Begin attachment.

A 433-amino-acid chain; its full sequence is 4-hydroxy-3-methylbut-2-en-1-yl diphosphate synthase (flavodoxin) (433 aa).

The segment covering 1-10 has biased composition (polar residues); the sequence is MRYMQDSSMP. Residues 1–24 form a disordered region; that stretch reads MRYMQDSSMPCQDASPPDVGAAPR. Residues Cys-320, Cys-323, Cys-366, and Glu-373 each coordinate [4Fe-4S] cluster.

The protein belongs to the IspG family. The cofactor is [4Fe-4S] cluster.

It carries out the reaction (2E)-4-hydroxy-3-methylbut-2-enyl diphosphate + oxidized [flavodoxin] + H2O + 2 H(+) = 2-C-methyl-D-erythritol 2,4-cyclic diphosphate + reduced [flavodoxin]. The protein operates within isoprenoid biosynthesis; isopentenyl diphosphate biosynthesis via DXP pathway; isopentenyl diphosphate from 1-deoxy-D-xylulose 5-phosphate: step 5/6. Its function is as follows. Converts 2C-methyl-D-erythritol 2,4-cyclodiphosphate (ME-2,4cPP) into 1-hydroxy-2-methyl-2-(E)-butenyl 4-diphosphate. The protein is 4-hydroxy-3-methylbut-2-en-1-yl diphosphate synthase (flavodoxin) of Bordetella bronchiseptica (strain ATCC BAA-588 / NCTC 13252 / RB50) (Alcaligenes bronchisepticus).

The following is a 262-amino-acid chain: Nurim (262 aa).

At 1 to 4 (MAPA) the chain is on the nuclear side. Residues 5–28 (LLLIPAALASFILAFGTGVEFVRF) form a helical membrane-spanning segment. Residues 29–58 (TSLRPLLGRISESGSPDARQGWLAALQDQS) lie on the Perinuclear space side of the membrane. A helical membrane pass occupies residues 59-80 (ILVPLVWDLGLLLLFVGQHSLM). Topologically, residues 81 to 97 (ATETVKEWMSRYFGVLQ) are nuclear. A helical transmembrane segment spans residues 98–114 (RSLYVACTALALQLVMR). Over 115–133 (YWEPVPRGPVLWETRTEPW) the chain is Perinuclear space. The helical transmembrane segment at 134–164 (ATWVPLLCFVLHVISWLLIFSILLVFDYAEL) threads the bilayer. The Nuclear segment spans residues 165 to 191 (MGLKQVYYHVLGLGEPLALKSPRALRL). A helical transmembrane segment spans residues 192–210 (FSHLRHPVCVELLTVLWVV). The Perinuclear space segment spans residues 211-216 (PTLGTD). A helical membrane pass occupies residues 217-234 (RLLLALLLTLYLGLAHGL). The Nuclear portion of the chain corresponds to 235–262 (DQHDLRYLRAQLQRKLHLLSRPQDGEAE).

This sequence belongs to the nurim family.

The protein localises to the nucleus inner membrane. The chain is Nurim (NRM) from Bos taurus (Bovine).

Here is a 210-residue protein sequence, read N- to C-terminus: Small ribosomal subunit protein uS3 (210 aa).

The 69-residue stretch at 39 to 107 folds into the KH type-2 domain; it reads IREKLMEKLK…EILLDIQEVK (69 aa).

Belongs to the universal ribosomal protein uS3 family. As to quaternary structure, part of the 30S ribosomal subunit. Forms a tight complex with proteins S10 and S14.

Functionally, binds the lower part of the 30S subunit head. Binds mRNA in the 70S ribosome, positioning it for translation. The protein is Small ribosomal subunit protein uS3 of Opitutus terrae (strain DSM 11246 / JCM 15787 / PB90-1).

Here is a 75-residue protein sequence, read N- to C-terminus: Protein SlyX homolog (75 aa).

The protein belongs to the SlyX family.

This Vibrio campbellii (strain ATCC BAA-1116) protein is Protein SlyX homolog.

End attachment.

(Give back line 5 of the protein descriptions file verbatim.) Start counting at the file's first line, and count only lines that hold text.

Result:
The following is a 262-amino-acid chain: Nurim (262 aa).